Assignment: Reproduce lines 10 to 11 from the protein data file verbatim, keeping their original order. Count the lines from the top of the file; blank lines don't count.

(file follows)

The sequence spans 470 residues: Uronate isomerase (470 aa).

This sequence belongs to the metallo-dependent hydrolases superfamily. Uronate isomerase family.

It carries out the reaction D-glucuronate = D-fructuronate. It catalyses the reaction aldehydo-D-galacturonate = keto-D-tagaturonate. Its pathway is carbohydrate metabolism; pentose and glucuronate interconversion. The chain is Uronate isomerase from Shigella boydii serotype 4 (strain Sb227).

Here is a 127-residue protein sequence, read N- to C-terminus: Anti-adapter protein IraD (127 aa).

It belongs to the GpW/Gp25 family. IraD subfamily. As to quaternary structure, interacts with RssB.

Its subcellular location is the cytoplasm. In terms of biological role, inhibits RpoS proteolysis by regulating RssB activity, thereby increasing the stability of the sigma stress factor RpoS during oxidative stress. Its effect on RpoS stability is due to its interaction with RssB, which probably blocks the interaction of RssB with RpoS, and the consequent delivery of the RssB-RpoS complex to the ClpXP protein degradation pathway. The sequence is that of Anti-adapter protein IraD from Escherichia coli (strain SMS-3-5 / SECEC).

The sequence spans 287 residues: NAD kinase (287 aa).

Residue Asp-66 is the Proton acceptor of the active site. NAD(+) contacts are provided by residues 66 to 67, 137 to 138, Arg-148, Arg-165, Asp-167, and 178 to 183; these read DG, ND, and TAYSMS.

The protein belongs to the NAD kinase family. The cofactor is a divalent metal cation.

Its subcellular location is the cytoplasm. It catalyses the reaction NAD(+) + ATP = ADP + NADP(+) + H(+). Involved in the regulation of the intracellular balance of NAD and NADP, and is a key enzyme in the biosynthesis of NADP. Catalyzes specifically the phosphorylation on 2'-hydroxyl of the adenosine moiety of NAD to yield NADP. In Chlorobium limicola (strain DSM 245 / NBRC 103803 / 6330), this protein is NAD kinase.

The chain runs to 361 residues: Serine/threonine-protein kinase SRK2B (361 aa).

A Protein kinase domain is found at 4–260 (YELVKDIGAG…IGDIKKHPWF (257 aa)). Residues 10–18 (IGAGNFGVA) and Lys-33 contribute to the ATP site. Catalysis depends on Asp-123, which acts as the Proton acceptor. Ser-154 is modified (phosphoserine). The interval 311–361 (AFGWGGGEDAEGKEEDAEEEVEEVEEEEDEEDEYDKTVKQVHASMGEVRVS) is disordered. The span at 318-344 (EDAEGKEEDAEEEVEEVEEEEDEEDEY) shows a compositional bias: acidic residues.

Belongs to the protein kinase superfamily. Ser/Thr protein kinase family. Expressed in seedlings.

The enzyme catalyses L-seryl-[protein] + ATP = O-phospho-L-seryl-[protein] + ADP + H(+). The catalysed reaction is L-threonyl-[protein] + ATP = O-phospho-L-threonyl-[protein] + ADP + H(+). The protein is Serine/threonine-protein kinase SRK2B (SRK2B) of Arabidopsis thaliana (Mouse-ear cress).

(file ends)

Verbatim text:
Its subcellular location is the cytoplasm. It catalyses the reaction NAD(+) + ATP = ADP + NADP(+) + H(+). Involved in the regulation of the intracellular balance of NAD and NADP, and is a key enzyme in the biosynthesis of NADP. Catalyzes specifically the phosphorylation on 2'-hydroxyl of the adenosine moiety of NAD to yield NADP. In Chlorobium limicola (strain DSM 245 / NBRC 103803 / 6330), this protein is NAD kinase.

The chain runs to 361 residues: Serine/threonine-protein kinase SRK2B (361 aa).